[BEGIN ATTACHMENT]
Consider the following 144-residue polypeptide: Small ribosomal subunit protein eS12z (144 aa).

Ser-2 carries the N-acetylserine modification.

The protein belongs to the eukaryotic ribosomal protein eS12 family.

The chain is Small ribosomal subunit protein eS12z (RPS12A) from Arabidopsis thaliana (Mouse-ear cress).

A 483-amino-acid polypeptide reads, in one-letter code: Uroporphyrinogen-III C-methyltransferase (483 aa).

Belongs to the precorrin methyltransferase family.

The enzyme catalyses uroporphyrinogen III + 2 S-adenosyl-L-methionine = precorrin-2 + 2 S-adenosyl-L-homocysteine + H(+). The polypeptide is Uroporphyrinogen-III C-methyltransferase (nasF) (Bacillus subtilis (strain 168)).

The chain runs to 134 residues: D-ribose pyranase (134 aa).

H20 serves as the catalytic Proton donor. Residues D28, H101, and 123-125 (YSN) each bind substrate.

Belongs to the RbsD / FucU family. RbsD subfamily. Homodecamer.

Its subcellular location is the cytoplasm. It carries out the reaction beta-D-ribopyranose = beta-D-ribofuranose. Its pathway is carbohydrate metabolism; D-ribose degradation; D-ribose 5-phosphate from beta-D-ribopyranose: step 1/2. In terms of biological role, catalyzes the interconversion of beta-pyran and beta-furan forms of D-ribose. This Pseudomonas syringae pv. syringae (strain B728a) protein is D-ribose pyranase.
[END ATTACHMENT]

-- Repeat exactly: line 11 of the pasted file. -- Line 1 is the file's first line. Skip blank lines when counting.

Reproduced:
Its subcellular location is the cytoplasm. It carries out the reaction beta-D-ribopyranose = beta-D-ribofuranose. Its pathway is carbohydrate metabolism; D-ribose degradation; D-ribose 5-phosphate from beta-D-ribopyranose: step 1/2. In terms of biological role, catalyzes the interconversion of beta-pyran and beta-furan forms of D-ribose. This Pseudomonas syringae pv. syringae (strain B728a) protein is D-ribose pyranase.